Attaining the Unattainable
My oldest son turned 5 in August, and ten days later, our triplets turned the big ONE. On October 17th, I also turned 30, which feels so surreal to say! Never would I have imagined I would have four kids by 30. It was a year full of big things, that is certain. I cannot even believe how quickly the last year flew by. I feel continuously full of gratitude for this life I've been given, MS and all.
Questioning my ability to mother with MS
To this day, I still question why I was given an MS diagnosis at such a young age and why with MS, I was given four beautiful children, three of whom just happened to be born at once. It's not that I question my love for them because they are my world. I have questioned my ability to handle mothering four children with MS since I found out I was pregnant with three. I watched This Is Us the other day, and one of the characters said something that stuck with me. He explained that he didn't know what it felt like to live with a disease, but he did know what it looked like to look at everything you want for your future, and it to all seem unattainable.
Is this a miracle? Or a joke?
It hit me because since becoming a mom of four, that is how I have felt. Having MS causes my future to be unpredictable and uncertain. I never know when my disease will progress, and as a young mom, that is a tremendous fear of mine. There are many moments that just the day to day process of caring for four little humans seems unattainable. I remember the overwhelming fear that wrecked my body when the ultrasound tech told me she saw three on the screen. Having three babies at once seemed unattainable. Finding the finances and resources needed to support them seemed impossible. Growing three humans in my body that already struggled with pain and immense fatigue seemed like a joke. A miracle of a joke, but I seriously questioned many times if God was laughing at me. Why, of all people, would I be capable of such a huge life change? I don't have a lot of help or family close by, so the thought of staying home and raising four kids by myself while my husband worked felt daunting. Could I do it all and manage my MS without breaking?
Challenges show us what we're capable of
The past fourteen months have repeatedly shown me that all of those fears and time spent worrying was a waste. Everything I once feared is now everything I fear living without. It wasn't God laughing at me after all. I like to think that maybe He was showing me what I was capable of on my own. I've been shown that often since my diagnosis at fourteen, but this past year was the highlight. You truly never know what you're capable of until you're faced with challenging situations.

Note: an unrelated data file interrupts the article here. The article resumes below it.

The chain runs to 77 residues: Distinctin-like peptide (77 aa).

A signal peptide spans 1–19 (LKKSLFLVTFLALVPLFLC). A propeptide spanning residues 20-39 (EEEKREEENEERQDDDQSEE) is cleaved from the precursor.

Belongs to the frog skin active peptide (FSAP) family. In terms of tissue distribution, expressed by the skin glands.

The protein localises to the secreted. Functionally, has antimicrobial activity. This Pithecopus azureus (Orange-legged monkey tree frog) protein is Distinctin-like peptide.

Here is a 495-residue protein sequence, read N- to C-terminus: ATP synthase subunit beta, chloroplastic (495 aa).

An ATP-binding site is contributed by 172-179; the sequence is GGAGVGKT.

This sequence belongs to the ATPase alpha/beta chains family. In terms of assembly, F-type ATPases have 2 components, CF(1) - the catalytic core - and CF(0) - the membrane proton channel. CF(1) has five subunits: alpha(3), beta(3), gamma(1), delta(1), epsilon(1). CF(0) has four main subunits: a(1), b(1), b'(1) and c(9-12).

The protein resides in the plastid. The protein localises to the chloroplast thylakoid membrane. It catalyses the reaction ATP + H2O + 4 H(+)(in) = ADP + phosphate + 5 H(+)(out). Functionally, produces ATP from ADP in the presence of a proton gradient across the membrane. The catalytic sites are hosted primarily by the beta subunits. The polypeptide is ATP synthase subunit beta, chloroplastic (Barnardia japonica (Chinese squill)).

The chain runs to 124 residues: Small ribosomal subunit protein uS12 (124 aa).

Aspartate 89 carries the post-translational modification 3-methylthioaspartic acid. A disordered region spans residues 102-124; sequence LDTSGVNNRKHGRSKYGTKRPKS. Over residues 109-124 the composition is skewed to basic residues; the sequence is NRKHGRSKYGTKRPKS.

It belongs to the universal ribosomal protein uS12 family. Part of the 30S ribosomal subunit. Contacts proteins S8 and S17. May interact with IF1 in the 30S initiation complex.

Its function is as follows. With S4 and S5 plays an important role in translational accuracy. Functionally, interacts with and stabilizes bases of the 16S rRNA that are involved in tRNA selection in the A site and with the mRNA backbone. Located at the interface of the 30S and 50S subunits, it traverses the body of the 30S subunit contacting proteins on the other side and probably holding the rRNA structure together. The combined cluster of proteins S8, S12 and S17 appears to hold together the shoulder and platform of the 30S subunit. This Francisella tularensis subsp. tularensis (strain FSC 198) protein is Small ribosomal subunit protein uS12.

Never felt so tired or so full of life
The babies are now a little over a year old, and somehow we have made it! I have survived many long days of motherhood this past year. Days of constant diaper changes, making bottles, and soothing babies. It was days of trying to keep a clean house, making meals, doing endless piles of laundry, and washing dishes. These days it's chasing toddlers, cleaning up messes that get destroyed again in seconds, and taking my son to and from school with a car full of little ones. Somedays, I feel utterly defeated, while others, I feel like I can conquer the world. It is constant exhaustion paired with an overly full heart. It's feelings of never getting a moment alone to breathe paired with sweet cuddles that fill my heart to the brim. I am more physically worn down by the end of each day than I have ever been, yet I've never felt so full of life.
What MS and motherhood have taught me
My world has never felt so chaotic but so full of worth. What MS and motherhood have taught me most over this past year is that life is tough, but I am tougher. It has taught me that I have a lot of fight left in me and that when put to the test (daily), I can and will get through whatever the day brings. It has given me patience and resilience as I've never had before. It has shown me that I will always struggle and always worry about my health. I will always fear that the things I want most may become unattainable. The future of my health is a big unknown, but so was my journey over the past year. Every day was full of wondering how it would all get done. Yet, it was also full of sitting down at the end of the day and saying, "I did it." I try to be full of optimism for my kids. I want them to see that even on the days mom felt her worst; she didn't quit. On the most challenging days, I have learned that if I don't look for the one good thing, I will not make it.
Glass half full mentality
I don't live every day looking through rose-colored lenses, but I do live each day with a glass half full mentality. It is what keeps me balanced. I wasted too many years in the past clinging to negativity, and I refuse to be that person again. This disease, among other things, may make everything I see for mine and my family's future seem unattainable, but for now, I want to take it a day at a time. I was given this imperfectly perfect life, and I am the one in charge of making the most of it. For now, in what may seem like never-ending, mundane days, I can confidently smile and say, "It's all worth it." Thanks to MS, I see life in a different light, and it inspires me to persist and hope that I can attain the unattainable.
Have you ever heard someone say the following: